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Can Gluten Contribute to Irritable Bowel Syndrome?

Verdu, Elena F MD, PhD1

American Journal of Gastroenterology: March 2011 - Volume 106 - Issue 3 - p 516–518
doi: 10.1038/ajg.2010.490
ORIGINAL CONTRIBUTIONS: COLON/SMALL BOWEL
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Functional gastrointestinal disorders are the most common gastroenterological problem in our society. Changes in gut function, including pain perception, motility, and intestinal permeability, and low-grade inflammation have been described in patients with irritable bowel syndrome (IBS). The triggering factors for the described immunity and gut functional changes in patients with IBS are not completely understood. Similarly to post-infective IBS, some patients with IBS symptoms exhibit immunological evidence of gluten sensitivity but have no overt intestinal mucosal injury. They have symptoms that meet the diagnostic criteria for IBS and respond symptomatically to exclusion of gluten from the diet. Thus, gluten sensitivity may be involved in the pathogenesis of a subgroup of IBS patients. Unfortunately, there remain many unanswered questions regarding the mechanistic link between gluten sensitivity and functional gastrointestinal symptoms.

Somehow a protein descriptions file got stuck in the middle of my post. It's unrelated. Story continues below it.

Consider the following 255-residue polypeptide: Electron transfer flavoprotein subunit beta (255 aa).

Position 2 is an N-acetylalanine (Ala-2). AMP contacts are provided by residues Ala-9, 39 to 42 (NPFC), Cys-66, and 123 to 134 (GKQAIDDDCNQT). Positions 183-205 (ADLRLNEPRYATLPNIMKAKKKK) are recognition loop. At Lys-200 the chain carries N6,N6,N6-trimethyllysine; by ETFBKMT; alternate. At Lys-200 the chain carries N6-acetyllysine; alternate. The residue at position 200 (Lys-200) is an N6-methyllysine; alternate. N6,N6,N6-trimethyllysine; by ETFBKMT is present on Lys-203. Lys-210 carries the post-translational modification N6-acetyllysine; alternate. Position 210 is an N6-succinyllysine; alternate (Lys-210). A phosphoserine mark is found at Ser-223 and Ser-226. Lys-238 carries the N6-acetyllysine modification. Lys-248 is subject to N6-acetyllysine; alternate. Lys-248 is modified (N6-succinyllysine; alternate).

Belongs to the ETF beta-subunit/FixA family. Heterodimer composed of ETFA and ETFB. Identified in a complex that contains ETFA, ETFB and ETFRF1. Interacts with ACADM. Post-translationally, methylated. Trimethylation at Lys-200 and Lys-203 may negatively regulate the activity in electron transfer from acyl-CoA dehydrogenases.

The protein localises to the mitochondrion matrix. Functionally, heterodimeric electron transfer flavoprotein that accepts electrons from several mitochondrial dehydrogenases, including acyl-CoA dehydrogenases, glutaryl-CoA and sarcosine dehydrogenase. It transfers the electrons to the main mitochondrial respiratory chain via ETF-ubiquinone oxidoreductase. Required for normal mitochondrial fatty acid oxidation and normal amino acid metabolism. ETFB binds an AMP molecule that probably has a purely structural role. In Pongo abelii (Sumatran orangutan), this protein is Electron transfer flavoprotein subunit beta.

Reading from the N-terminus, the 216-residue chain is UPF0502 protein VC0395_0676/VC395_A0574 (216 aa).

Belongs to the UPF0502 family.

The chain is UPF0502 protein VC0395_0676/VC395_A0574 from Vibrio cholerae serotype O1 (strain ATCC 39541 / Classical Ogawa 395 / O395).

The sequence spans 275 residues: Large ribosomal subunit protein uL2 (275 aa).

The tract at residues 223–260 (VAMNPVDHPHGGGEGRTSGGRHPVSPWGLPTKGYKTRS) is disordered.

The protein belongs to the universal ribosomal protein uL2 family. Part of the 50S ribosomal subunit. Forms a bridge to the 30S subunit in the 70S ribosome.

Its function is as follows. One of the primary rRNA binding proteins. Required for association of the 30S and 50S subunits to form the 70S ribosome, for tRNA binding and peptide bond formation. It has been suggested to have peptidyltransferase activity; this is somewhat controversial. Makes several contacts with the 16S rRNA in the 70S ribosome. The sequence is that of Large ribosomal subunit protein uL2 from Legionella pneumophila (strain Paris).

1Farncombe Family Digestive Health Research Institute, McMaster University, Hamilton, Ontario, Canada

Correspondence: Elena F. Verdu, Farncombe Family Digestive Health Research Institute, McMaster University, 1200 Main Street West, HSc 3N8, Hamilton, Ontario, Canada L8N 3Z5. E-mail: verdue@mcmaster.ca

Received 12 October 2010; accepted 28 November 2010

© The American College of Gastroenterology 2011. All Rights Reserved.
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